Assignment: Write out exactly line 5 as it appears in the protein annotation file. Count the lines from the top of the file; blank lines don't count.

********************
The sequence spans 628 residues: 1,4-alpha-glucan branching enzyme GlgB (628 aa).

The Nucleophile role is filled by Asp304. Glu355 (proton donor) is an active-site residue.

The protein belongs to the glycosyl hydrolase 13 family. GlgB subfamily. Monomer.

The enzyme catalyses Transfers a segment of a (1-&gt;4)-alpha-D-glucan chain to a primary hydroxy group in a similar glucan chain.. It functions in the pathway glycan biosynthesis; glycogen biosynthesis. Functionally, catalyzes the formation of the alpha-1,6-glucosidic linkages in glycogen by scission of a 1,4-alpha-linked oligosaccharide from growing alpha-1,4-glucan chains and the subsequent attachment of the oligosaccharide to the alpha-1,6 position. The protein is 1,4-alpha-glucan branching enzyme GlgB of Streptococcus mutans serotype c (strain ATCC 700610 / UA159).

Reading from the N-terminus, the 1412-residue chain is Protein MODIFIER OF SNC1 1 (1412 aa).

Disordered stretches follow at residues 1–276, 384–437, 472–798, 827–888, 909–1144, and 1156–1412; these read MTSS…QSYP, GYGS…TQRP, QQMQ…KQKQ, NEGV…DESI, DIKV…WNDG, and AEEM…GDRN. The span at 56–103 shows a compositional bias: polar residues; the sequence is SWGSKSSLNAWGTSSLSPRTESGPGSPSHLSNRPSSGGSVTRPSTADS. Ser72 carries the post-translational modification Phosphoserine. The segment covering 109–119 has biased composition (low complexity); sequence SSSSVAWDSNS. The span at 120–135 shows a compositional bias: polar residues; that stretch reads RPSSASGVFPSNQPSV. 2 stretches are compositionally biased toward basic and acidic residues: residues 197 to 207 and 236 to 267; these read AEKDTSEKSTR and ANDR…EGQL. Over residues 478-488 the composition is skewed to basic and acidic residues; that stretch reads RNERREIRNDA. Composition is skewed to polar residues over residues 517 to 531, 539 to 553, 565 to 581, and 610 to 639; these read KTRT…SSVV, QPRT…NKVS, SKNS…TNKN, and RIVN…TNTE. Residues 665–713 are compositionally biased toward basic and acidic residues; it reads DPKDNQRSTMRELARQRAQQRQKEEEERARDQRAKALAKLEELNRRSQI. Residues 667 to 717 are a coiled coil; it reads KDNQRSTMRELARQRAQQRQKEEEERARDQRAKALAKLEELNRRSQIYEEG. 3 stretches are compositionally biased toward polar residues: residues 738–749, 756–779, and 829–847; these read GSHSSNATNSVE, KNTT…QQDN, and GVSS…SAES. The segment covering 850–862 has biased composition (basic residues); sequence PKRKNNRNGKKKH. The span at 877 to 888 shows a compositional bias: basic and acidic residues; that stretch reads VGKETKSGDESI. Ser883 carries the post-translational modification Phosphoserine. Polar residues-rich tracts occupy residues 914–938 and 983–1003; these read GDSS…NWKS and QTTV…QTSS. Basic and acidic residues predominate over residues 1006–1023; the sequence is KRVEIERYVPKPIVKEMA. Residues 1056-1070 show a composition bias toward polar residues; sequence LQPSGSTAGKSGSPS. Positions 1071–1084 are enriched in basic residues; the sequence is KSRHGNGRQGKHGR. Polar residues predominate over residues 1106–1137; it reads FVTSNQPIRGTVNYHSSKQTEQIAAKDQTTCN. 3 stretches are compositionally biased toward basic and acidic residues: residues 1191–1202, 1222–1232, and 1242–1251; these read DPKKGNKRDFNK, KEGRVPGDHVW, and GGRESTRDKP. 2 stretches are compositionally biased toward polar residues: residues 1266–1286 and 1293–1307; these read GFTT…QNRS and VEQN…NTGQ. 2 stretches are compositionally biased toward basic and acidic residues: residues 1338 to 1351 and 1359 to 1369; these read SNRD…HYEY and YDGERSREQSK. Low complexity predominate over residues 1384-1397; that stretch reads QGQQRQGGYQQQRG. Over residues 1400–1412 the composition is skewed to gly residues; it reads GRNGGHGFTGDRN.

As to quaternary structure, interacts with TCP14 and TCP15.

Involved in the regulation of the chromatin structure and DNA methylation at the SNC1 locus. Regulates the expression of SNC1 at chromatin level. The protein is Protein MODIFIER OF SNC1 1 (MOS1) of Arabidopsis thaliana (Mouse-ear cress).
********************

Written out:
Reading from the N-terminus, the 1412-residue chain is Protein MODIFIER OF SNC1 1 (1412 aa).